Grey Cup 2011: Lions-Bombers Game Brings In Football Fans Across Canada
VANCOUVER - Rain-soaked football fans from across Canada got the party started early Saturday with a parade and plenty of Grey Cup festivities before Sunday's kickoff between the B.C. Lions and the Winnipeg Blue Bombers.
Calgary Stampeders fan Dave Chiulli was forced to walk the streets of downtown Vancouver wearing a kilt and a Lions jersey after losing a bet to friend Brennan Reid.
Chiulli, a proud Italian, said he's paid for the loss for nearly a decade.
"Every year the Stampeders aren't in the Cup, I gotta dress in the opposition's clothes, with my kilt," he said near the parade route.
"I think B.C.'s gonna steamroll Winnipeg tomorrow," Chiulli said, as Reid, a Saskatchewan Roughriders fan, said he would be cheering for the Blue Bombers.
Richmond, B.C., resident Debbie Wilde proclaimed herself the top Lions fan, saying she's loved the game since she was a child and can't wait to see her team win the Cup on home turf.
"My dad was a huge fan, but my mom was even worse," she said. "I remember them having Grey Cup parties and me dressing up my dolls as mascots."
In 2007, a year after her mother died, Wilde said she discovered an old answering machine and decided to listen for any messages that might have been left on the cassette tape.
"Oh my gosh, there was my mom," she said of the message that was left in 2006 by the woman who rarely ever left voice mail.
"I bet you guys are marching off to Winnipeg to get that Grey Cup on your own," her mother said of the Grey Cup game that year in Winnipeg, when the Lions beat the Montreal Alouettes 25-14.
Wilde will be headed to the big game at BC Place Stadium after winning the tickets in a contest.
As far as Warren Gosselin is concerned, the Lions don't have a chance against the Blue Bombers.
"I live in Vancouver but I'm from Winnipeg and I know the Bombers are going to win," he said. "You can't change true blue."
The team that hasn't snatched the Grey Cup since 1990 is hungry for a win," he said outside a hotel where fans wearing various team colours whooped it up before game day.
Gosselin said he's been taking in the festivities with a group of 20 friends from across the country and that they're all cheering for different teams.
"There's a bit of a mix of what things we like to do but the Spirit of Edmonton breakfast is always the top event of the weekend," he said. "Edmonton isn't the best of teams but they throw a heck of a breakfast. Their MC is fantastic, the shows that they have, from the cheerleading events and all the music events that they have, are top notch."
Fellow Bombers fan Scott Moody said he's hoping Lions fans don't set off a riot if their team loses in keeping with what happened in June after the Vancouver Canucks' loss in Game 7 of the Stanley Cup final against the Boston Bruins.
"You guys have riots," he said. "We don't do that in Winnipeg. You have a beautiful new stadium but don't burn it down if you lose, when you lose."
Lions coach and general manager Wally Buono was asked at a news conference Saturday if there is any more pressure on his team to win, especially after the riot that involved thousands of people following the Canucks' loss.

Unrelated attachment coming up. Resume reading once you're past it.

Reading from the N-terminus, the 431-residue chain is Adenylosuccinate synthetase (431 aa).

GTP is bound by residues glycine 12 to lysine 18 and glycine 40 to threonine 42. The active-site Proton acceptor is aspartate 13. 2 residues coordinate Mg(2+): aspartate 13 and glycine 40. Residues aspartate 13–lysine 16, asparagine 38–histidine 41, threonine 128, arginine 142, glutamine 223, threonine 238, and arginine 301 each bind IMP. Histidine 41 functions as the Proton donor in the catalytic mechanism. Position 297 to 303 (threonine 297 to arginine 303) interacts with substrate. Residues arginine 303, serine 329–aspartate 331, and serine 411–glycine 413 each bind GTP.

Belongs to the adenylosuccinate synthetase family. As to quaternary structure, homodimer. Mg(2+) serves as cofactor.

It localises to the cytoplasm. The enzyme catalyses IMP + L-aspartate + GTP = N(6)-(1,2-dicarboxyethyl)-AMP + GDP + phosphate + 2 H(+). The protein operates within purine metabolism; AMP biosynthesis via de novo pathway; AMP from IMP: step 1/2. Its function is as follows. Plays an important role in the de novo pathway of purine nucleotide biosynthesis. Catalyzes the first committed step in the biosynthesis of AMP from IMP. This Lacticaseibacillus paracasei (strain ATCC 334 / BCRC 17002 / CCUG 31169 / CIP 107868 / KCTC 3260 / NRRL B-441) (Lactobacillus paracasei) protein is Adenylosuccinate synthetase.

"Sports in my mind is for a community, a province, a country to get behind it," Buono said.
"Win or lose, there is no reason ever for what happened. You lose, it's disappointing. I know fans are quite emotional, quite involved. But at the end of the day it's entertainment."
Vancouver deputy city manager Sadhu Johnston said Grey Cup events will have a different oversight structure than the events that preceded the riot.
He said a committee that will ensure safety is the key element during four days of Grey Cup activities includes senior officials from police, fire, ambulance, the Vancouver Coastal Health Authority and E-comm, which provides 911 dispatch service for Metro Vancouver and other B.C. communities.
"That's different coming out of the riot," he said of the co-ordinated approach to Grey Cup festivities, which this year will not include a fenced in easy-to-climb area where alcohol is served.
"In past events, they've often had an outdoor beer garden and that was moved indoors, in a more secure environment that's easier to control who's drinking and how many people there are," he said.
The province's Liquor Control and Licensing Branch did not grant restaurants and bars any temporary liquor licences during Grey Cup weekend this year to ensure there wasn't any alcohol-related trouble, Johnston said.
"Those are decisions that were made by the province based on lessons learned out of the riot, which is we need to limit the amount of alcohol that's being consumed when you've got a lot of sport-going fans in a small area."
Johnston said security staff will be doing liquor checks at various sites, including the Family Fun Zone outside BC Place.
The Grey Cup Committee has been working with the city for the past year to ensure safety and fun are the key elements of the weekend.
"If you contrast that with something like the Stanley Cup, where the city has no notice, the (NHL) plays no role in outdoor activations, and basically it's a total free-for-all and the city is kind of constantly trying to catch up. This is a situation where we've got a very well-run organization planning the activation and making a safe celebration area. So it's a very different kind of environment."